To recap; science is the elimination of all other variables so it can be positively known that x causes y. When has every single variable ever been eliminated?? Again im not saying that science is useless im just saying that 100% faith in science will only take us so far. We need more (IMO)

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    And how do they know the universe is even that old!!!?? http://mpfwww.jpl.nasa.gov/MPF/science/geology.html
     
    Last edited: Nov 28, 2002
  15. fadingCaptain are you a robot? Valued Senior Member

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    You seem confused neville. Do you think the death penalty is only a western practice? Do you think 'western social problems' are the result of science? If you do not know, the US is highly religious. If you think the US is 100% science you are quite misinformed.

    The fact is science in itself is not an overarching value system. Nobody thinks science is the only answer. How can science dictate ethics or laws? Many scientic people ascribe to secular humanism which seems to be the missing link you are looking for. Blaming the problems you describe on science is a copout.

    Lastly, I am not sure what you mean by the stealing of a man's soul. Could you explain?
     
  16. Neville Registered Senior Member

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    no becuase i dont have a clue what i was on about

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  17. spuriousmonkey Banned Banned

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    science is also a job...

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  18. Neville Registered Senior Member

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    I can clarify what i meant.Certain periods in history can be characterised by overwhelming beliefs. Providence refers to the period when everyone believed that God alone would provide for them. There was no faith in humanity itself. Other periods have been passed through including ones (The Renaissance i believe) where there is no faith/belief in God but pure faith in humanityn itself.When I said 'stealing mans soul' maybe the description was wrong. i meant more along the lines of supressing mans soul.Crushing it.Science has been what the western societies appear to have put their belief in.So while America may have a large religious population if the Laws do not account for this then there is going to be frustration. If the laws are based on science (a science which has decided that someone is not responisible enough to drink until they are 21!!) then this is going to suppress people desires. Their natural instinct. that is what i meant.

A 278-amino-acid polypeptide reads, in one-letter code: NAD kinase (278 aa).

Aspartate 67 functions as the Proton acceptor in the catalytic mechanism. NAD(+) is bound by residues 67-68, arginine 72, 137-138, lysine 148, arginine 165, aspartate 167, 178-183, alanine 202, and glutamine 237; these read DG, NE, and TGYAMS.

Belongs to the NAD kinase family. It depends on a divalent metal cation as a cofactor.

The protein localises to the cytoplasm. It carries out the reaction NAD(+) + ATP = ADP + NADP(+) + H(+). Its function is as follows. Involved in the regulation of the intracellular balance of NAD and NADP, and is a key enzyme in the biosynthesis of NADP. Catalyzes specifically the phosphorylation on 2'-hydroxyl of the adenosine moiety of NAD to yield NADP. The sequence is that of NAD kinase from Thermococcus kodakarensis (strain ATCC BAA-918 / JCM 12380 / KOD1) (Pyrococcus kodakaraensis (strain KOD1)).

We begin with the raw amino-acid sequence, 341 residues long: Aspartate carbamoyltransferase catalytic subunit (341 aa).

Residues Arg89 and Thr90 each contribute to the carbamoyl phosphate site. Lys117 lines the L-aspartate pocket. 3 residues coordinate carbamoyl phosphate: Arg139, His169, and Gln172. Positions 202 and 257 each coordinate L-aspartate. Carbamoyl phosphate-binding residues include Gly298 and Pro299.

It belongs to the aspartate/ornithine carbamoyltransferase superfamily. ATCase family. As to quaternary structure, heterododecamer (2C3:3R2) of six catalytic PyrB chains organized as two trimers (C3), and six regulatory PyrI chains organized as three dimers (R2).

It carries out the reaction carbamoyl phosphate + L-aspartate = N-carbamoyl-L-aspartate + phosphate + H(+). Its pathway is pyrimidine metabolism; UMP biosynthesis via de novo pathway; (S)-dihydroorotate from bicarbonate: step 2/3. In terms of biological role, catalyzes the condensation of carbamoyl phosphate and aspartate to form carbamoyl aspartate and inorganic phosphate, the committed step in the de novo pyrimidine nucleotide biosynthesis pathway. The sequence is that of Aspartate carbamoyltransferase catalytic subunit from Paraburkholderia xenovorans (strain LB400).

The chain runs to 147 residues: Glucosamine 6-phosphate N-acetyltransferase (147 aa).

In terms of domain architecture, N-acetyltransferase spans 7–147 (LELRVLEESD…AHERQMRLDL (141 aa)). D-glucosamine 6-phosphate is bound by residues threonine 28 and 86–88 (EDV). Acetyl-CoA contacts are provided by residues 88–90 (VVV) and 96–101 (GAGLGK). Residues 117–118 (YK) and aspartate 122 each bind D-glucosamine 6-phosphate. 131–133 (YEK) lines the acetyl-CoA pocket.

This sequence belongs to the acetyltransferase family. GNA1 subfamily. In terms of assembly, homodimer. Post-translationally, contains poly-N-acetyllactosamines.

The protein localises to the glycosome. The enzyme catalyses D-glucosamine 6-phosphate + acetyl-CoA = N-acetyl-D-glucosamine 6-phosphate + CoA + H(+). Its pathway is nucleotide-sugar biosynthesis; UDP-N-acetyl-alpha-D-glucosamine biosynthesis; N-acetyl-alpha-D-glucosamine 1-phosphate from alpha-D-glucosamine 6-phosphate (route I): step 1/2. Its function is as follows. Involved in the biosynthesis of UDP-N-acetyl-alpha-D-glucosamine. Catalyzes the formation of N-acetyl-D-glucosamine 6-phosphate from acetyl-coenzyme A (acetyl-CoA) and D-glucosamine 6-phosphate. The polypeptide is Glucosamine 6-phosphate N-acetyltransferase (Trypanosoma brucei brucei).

19. thed IT Gopher Registered Senior Member

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    That is too funny. Especially after you posted a link to the Mars Pathfinder web page. So how do you think they got photos from the surface of Mars?

    How many successfull missions to other planets? Quite a few you ignoramus and that is only a partial listing not including other groups and Russia. The Galileo probe has been looping around the moons of Jupiter for a few years. The Voyagers and Pioneers, after visiting most planets, are know almost at the heliopause. They where putting probes around Venus and Mercury 30-40 years ago.
     
  20. Mr. G reality.sys Valued Senior Member

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    Neville:
    That is erroneous Absolutism not relevent beyond the local scale (agreement only in immediate, polite circles).

    Science is: "....experiments....conducted to test hypotheses empirically, ....such hypotheses provide criteria of relevance in the search for factual evidence, pro or con."

    Science is more about establishing relevence than finding absolutes.

    Which is why people can still argue over the merits and accomplishments of Science.
     
  21. Clockwood You Forgot Poland Registered Senior Member

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    By killing an evil person you are doing an evil deed for the greater good. You still must accept the rules of the society you live in.

    If you disagree, find another society or try to change the current one by rational arguement.